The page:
Knit Swirl! by Sandra McIver

Here’s a novel approach to picking well-fitting garments. Instead of studying gussets and darts and short-rows, measuring every inch of your body and calculating your shape down to the last stitch and row, just choose something you know will look good. Easier said than done. But it is possible.

Several years ago at one of Cat Bordhi’s visionary retreats, a woman named Sandra McIver told us about a sweater design she had stumbled onto by accident. It was based partly on the popular circular sweaters you often see in shops—but knit with a clever outside-in construction.

We pounced on her knitted samples and began trying them on. Quite the physically varied group, we marveled at how each sweater looked fabulous no matter who was wearing it. Not only that, but each sweater felt fabulous—it had the cozy embrace of your favorite robe, only in far finer fibers.

Sandra wanted to publish a book about these sweaters. Never mind that she’d never published a knitting pattern before. Years ago she conquered the world of wine, founding a winery that would go on to produce some of the finest wines in the industry. With that same confidence, passion, and skill, she turned this sweater into this book.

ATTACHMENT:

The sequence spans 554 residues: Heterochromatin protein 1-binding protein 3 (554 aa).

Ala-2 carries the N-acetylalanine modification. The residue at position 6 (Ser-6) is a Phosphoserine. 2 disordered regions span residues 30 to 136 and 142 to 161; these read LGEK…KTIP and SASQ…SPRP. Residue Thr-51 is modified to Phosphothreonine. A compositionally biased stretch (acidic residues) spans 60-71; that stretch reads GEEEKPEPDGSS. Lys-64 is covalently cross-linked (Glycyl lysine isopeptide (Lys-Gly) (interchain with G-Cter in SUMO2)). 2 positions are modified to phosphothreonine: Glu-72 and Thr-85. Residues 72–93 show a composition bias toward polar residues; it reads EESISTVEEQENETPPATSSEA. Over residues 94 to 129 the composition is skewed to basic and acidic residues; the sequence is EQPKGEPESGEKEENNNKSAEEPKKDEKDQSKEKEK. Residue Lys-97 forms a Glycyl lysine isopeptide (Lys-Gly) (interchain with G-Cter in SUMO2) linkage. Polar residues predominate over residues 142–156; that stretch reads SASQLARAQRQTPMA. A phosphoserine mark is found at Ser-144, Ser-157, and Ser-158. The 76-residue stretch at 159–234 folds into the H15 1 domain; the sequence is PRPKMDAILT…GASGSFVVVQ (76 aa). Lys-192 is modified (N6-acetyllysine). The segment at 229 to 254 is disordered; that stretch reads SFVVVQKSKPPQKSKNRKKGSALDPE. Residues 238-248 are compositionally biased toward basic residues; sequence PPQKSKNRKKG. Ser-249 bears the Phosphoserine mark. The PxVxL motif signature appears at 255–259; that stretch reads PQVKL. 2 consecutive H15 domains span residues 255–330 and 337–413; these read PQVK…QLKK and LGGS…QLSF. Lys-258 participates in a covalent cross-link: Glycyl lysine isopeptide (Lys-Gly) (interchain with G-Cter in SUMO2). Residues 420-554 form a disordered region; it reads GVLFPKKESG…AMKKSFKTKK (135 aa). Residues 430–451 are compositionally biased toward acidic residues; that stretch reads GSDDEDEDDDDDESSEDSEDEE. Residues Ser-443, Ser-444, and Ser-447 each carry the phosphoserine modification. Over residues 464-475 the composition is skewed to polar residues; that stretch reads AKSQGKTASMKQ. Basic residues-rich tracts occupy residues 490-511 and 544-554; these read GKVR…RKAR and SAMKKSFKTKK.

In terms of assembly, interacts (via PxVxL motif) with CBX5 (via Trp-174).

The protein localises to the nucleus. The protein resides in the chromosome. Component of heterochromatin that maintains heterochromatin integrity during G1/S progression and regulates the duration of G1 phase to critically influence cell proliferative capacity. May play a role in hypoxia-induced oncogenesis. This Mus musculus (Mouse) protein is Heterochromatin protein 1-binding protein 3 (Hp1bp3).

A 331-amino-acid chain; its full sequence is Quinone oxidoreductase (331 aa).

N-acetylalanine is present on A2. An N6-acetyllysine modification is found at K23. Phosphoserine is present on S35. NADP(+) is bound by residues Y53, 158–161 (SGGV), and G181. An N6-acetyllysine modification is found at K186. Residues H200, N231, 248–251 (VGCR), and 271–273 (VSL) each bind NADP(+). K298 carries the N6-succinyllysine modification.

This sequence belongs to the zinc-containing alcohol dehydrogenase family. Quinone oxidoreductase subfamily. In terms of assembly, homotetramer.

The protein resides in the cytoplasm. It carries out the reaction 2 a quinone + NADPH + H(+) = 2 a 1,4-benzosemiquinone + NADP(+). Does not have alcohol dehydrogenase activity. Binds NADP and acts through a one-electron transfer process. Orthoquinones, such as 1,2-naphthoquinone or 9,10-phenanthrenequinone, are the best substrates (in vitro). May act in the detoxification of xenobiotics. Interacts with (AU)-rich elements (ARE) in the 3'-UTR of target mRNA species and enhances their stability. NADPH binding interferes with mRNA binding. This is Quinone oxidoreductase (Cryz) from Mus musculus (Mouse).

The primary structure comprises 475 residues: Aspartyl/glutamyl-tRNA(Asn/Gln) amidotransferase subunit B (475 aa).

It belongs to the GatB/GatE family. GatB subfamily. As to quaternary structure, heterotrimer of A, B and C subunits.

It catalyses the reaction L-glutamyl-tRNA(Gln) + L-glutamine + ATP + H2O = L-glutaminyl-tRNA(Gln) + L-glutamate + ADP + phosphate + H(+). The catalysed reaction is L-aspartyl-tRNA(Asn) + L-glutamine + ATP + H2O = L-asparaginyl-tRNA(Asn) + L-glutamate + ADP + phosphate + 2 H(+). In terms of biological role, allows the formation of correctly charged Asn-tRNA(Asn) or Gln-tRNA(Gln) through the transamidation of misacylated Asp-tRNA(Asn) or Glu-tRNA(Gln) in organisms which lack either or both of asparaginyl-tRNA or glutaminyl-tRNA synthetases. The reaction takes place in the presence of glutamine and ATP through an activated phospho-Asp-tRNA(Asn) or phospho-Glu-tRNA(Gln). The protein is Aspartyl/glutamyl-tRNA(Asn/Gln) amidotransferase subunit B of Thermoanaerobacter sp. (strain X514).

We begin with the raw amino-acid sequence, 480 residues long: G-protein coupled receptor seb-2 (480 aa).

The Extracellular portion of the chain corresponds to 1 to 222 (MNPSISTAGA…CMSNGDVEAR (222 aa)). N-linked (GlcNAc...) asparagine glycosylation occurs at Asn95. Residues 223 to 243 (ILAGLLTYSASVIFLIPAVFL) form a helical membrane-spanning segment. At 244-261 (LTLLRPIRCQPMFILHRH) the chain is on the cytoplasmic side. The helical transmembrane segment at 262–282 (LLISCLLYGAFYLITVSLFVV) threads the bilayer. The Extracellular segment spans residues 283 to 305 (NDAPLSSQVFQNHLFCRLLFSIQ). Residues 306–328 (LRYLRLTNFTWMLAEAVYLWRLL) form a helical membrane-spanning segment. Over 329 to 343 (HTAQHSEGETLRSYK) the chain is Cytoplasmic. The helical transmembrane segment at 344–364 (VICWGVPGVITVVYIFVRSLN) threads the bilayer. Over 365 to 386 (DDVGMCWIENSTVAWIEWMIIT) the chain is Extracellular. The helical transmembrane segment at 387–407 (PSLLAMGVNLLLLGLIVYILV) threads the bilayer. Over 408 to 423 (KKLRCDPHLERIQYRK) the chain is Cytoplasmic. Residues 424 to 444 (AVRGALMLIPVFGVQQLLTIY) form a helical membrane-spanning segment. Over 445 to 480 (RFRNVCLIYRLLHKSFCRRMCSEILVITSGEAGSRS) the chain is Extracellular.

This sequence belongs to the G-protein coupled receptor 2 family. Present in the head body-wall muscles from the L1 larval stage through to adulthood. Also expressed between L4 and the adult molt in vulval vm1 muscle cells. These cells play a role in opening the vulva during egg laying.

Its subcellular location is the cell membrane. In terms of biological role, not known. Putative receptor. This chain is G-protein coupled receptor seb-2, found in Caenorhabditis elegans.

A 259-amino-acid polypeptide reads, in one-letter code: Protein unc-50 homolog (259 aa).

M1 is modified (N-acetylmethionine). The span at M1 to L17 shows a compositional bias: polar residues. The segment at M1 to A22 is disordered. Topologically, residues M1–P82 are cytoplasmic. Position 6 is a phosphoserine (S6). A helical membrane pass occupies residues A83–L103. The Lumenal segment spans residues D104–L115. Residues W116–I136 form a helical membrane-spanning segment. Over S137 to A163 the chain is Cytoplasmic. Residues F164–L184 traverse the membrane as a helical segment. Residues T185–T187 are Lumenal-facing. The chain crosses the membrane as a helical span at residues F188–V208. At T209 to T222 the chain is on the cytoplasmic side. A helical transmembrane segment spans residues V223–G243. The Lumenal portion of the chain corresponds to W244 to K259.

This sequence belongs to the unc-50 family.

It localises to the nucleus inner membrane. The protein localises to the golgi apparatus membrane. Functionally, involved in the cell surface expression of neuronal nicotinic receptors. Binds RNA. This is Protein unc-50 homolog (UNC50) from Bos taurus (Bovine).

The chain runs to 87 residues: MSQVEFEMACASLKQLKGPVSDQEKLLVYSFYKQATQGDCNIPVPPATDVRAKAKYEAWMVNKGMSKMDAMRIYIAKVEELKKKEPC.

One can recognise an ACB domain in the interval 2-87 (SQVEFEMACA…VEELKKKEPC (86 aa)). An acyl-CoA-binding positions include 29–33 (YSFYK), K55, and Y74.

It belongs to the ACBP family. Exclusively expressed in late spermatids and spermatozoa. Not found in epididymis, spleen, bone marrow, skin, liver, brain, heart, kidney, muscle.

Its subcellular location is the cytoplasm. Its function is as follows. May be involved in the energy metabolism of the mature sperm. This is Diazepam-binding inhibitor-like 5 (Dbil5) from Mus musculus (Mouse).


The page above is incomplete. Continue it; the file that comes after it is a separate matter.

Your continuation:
The patterns are divided into four basic silhouettes—centered circles, centered ovals, off-center circles, and off-center ovals. Although they share similar overall concepts, they do have subtly different proportions that cause them to drape and taper in their own unique way.

The patterns are all worked from the outside in, beginning with what seems like an absurd number of stitches and getting smaller and faster with each round. Each pattern also has a hexagonal diagram filled with numbers and arrows, accompanied by an equally daunting-looking numeric chart of the sleeve, lapel, and arms. Keep breathing, because they’re actually quite clear and intuitive.

Perhaps most unusual is the fact that these jackets do not rely on chest, arm length, or any other traditional measurements for their sizing. You simply measure the yoke—she shows how in the book—and choose from among the three possible sizes based on that number. Long, short, narrow or wide arms? I don’t quite know how you’re supposed to modify things (perhaps I could borrow a tip from Ysolda’s book?), but somehow it all seems to work out.

Each jacket uses quite a bit of yarn. Although Sandra gives very little room for yarn information, she has chosen her materials wisely. You’ll find gorgeous examples of Habu, Sundara, Alchemy, Shibui, and Tilli Tomas yarns, among others.

 

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